IU Health to suspend half of elective surgeries, procedures in response to COVID-19 surge

Indiana University Health, the state’s largest hospital system, said it will temporarily suspend 50% of all inpatient elective surgeries and procedures throughout the system in response to surging COVID-19 infections and hospitalizations.

The move will be effective Monday, IU Health said in a brief statement issued Thursday.

“The move is needed to alleviate some of the enormous pressure our care teams are under and to reserve inpatient space for those who need it most,” the statement said.

The decision is the latest indication that hospitals in Indiana are feeling besieged by the pandemic, even though some health officials had hoped the widespread availability of vaccines would slow the spread of the virus and the need for hospital care.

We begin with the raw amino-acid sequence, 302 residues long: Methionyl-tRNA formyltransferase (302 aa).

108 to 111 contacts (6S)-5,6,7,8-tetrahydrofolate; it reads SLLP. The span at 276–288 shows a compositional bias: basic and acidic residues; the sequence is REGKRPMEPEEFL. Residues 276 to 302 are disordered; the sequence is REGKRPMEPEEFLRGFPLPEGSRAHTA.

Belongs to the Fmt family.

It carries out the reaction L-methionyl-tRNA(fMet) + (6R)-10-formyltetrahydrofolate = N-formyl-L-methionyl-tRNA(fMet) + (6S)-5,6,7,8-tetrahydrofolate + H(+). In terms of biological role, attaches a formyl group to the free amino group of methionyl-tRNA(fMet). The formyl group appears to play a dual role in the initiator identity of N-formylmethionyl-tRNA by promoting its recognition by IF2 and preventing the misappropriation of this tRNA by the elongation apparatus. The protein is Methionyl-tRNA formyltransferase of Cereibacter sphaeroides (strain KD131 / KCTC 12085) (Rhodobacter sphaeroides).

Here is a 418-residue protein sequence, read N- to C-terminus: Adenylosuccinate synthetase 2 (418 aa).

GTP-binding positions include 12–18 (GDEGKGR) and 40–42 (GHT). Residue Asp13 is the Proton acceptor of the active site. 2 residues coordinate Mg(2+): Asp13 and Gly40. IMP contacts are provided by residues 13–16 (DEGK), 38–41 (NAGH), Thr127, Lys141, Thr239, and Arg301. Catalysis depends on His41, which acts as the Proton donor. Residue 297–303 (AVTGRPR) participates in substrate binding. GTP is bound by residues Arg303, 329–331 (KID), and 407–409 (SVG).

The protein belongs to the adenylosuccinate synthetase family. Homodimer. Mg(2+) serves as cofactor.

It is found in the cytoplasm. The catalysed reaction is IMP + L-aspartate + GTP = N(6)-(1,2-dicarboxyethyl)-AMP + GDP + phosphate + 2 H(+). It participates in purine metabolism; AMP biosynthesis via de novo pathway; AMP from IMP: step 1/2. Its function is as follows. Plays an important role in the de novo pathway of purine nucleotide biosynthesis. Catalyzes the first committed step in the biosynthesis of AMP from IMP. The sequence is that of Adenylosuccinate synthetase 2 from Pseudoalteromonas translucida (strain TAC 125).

Last week, the Indiana Hospital Association said the recent surge in COVID-19 cases and hospitalizations is putting a strain on the health care system, and it pleaded with Hoosiers to get vaccinated. The state’s latest vaccination statistics show that 56% of Hoosiers ages 16 and over have been fully vaccinated.

IU Health did not say how many of its beds were being used for COVID-19 patients. It hasn’t updated its webpage on COVID-19 admissions and discharges since May.

But statewide hospitalizations due to COVID-19 rose from 2,048 on Tuesday to 2,108 on Wednesday, the largest number since Jan. 23, when 2,188 people were hospitalized with the virus, the Indiana Department of Health reported on Thursday. Almost a quarter (24.5%) of Indiana’s intensive care unit beds are occupied by COVID patients.

Last spring and early summer, hospitals throughout Indiana postponed elective surgeries and procedures for several months when the virus began building strength here and started to overwhelm the health care system.